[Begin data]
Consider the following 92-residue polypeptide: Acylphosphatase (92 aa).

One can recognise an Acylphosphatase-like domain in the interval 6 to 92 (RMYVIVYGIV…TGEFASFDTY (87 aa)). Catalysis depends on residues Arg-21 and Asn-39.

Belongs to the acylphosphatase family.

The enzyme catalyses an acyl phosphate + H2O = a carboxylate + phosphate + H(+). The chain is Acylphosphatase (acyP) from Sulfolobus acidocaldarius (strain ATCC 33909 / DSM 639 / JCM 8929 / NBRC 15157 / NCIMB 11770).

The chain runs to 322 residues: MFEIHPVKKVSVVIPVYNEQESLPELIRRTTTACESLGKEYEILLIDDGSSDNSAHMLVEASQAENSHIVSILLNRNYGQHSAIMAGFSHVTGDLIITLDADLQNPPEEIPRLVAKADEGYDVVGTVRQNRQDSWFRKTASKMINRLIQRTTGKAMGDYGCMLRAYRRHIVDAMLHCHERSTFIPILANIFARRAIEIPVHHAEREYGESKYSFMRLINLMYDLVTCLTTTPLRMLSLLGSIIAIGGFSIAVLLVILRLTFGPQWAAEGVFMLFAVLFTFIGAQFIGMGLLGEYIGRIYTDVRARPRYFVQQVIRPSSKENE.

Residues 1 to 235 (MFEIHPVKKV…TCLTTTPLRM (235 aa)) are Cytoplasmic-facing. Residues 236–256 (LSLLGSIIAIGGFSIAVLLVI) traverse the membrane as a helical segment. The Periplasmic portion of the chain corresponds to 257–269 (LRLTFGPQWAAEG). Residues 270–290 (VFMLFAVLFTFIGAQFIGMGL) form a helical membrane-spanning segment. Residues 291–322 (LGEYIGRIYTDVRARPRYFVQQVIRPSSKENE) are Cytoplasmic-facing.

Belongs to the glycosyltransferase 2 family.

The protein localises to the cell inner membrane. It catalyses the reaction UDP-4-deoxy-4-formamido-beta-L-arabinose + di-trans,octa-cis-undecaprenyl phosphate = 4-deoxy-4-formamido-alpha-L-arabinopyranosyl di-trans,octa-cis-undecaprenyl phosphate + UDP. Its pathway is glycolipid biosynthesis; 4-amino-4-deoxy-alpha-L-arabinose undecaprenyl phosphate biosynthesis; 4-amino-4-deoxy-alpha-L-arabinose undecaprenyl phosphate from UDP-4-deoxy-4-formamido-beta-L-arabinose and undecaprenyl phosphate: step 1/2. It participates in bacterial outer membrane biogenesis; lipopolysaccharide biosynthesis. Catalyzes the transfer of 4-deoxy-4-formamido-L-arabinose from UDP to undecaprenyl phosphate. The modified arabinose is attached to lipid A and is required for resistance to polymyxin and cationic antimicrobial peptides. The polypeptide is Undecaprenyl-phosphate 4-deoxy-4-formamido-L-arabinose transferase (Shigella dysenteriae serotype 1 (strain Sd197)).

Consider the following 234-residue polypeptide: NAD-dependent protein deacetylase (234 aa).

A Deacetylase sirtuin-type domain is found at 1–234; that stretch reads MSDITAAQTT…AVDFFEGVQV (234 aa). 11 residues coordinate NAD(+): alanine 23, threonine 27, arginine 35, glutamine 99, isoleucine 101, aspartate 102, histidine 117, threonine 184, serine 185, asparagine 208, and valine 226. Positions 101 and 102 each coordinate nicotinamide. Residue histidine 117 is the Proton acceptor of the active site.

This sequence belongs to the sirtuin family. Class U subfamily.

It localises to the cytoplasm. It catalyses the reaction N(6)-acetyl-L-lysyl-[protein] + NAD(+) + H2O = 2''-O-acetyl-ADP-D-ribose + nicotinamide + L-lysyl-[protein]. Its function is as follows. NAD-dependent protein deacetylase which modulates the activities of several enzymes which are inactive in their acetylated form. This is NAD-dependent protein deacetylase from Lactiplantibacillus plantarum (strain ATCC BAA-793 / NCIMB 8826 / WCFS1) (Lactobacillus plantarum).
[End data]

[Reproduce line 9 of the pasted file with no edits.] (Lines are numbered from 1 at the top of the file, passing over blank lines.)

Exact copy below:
Consider the following 234-residue polypeptide: NAD-dependent protein deacetylase (234 aa).